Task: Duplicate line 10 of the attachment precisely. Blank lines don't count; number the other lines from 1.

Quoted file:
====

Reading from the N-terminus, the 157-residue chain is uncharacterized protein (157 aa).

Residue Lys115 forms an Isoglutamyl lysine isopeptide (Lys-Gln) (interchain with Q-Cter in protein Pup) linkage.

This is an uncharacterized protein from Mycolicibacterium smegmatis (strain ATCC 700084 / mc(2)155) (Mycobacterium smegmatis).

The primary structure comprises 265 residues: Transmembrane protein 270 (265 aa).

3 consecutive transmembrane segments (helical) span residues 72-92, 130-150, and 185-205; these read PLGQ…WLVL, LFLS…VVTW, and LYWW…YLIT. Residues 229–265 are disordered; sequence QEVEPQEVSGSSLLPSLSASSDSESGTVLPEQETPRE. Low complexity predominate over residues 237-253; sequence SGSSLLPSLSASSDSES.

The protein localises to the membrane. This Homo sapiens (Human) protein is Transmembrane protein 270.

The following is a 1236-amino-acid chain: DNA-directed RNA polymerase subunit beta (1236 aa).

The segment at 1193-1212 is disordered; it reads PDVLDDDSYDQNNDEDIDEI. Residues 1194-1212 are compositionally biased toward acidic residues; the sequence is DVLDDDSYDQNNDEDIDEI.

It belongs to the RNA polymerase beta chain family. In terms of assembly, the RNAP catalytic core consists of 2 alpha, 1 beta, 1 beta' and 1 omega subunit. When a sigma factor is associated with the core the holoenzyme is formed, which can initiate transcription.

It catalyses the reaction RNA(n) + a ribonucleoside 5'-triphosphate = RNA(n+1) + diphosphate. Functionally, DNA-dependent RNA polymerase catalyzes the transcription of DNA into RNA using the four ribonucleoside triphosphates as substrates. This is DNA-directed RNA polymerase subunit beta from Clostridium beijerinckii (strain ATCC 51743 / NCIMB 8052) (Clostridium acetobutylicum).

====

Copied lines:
It catalyses the reaction RNA(n) + a ribonucleoside 5'-triphosphate = RNA(n+1) + diphosphate. Functionally, DNA-dependent RNA polymerase catalyzes the transcription of DNA into RNA using the four ribonucleoside triphosphates as substrates. This is DNA-directed RNA polymerase subunit beta from Clostridium beijerinckii (strain ATCC 51743 / NCIMB 8052) (Clostridium acetobutylicum).